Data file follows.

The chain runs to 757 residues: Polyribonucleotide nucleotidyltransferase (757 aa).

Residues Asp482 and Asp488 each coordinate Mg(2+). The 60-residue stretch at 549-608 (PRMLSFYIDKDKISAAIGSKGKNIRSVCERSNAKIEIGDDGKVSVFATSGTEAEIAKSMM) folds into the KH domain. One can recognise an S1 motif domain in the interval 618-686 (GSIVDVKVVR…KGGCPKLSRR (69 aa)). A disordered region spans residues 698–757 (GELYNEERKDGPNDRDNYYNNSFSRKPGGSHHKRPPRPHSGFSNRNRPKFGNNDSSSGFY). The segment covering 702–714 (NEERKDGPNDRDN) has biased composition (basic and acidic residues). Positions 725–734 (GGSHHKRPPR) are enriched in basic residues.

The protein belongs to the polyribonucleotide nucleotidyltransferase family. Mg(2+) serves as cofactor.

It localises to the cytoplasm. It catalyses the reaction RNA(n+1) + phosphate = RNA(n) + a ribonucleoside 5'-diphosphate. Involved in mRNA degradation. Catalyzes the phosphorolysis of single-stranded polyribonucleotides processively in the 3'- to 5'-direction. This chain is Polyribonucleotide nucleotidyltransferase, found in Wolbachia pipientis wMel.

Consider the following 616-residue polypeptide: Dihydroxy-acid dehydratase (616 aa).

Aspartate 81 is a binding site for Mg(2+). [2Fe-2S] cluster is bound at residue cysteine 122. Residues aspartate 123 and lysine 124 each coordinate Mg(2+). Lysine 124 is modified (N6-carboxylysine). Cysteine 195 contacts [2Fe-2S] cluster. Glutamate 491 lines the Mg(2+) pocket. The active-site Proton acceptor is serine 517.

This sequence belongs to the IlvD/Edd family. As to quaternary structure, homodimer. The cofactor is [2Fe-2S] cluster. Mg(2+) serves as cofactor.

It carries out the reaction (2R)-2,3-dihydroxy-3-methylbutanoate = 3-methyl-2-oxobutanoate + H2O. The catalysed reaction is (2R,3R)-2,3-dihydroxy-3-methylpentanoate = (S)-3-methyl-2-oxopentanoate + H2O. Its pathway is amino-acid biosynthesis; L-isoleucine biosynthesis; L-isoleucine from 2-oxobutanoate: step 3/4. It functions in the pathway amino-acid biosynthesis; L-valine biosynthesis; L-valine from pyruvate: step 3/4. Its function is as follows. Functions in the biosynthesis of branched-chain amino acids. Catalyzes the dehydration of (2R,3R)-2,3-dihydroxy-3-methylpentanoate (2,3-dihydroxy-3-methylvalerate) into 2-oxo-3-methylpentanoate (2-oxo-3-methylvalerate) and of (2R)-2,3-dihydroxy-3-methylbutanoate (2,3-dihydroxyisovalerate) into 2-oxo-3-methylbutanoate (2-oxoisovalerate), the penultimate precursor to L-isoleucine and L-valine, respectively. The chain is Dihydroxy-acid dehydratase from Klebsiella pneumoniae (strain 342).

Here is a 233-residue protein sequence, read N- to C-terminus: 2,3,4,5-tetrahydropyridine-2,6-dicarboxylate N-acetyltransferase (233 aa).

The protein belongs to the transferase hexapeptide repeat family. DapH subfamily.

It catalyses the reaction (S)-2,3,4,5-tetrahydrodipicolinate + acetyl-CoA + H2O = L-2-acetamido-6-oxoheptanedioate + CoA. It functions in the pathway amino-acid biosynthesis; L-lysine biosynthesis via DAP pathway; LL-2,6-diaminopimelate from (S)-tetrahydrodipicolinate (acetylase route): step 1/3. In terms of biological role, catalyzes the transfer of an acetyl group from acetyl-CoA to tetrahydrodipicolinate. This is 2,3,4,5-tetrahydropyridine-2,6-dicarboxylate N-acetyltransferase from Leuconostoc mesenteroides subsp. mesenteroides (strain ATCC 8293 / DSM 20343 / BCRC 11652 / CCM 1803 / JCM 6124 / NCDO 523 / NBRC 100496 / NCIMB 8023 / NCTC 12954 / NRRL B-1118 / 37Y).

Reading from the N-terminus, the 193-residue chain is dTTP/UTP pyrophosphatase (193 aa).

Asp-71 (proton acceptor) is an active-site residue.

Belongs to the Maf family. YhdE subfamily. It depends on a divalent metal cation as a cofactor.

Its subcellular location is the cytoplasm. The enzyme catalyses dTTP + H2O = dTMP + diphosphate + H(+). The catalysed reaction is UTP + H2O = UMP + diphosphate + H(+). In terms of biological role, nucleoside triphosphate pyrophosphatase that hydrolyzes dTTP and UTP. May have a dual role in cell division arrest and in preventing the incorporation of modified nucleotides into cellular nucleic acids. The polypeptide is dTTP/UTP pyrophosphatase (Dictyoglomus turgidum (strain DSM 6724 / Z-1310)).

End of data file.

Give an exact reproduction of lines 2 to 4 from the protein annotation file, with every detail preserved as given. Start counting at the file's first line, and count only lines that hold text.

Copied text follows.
Residues Asp482 and Asp488 each coordinate Mg(2+). The 60-residue stretch at 549-608 (PRMLSFYIDKDKISAAIGSKGKNIRSVCERSNAKIEIGDDGKVSVFATSGTEAEIAKSMM) folds into the KH domain. One can recognise an S1 motif domain in the interval 618-686 (GSIVDVKVVR…KGGCPKLSRR (69 aa)). A disordered region spans residues 698–757 (GELYNEERKDGPNDRDNYYNNSFSRKPGGSHHKRPPRPHSGFSNRNRPKFGNNDSSSGFY). The segment covering 702–714 (NEERKDGPNDRDN) has biased composition (basic and acidic residues). Positions 725–734 (GGSHHKRPPR) are enriched in basic residues.

The protein belongs to the polyribonucleotide nucleotidyltransferase family. Mg(2+) serves as cofactor.

It localises to the cytoplasm. It catalyses the reaction RNA(n+1) + phosphate = RNA(n) + a ribonucleoside 5'-diphosphate. Involved in mRNA degradation. Catalyzes the phosphorolysis of single-stranded polyribonucleotides processively in the 3'- to 5'-direction. This chain is Polyribonucleotide nucleotidyltransferase, found in Wolbachia pipientis wMel.